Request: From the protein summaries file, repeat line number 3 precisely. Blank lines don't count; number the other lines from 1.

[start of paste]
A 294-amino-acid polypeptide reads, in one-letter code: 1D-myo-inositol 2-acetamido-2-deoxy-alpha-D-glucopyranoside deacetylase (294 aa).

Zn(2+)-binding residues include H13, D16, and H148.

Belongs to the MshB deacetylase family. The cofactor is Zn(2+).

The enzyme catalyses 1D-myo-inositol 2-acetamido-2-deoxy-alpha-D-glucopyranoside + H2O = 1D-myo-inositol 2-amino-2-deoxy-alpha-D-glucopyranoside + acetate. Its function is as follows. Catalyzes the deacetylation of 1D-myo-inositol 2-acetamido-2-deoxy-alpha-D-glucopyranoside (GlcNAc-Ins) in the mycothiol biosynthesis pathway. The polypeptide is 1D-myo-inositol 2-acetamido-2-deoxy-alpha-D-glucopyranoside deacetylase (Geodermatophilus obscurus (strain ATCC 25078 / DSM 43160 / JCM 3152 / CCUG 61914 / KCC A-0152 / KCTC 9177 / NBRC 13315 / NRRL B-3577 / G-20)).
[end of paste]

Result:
Belongs to the MshB deacetylase family. The cofactor is Zn(2+).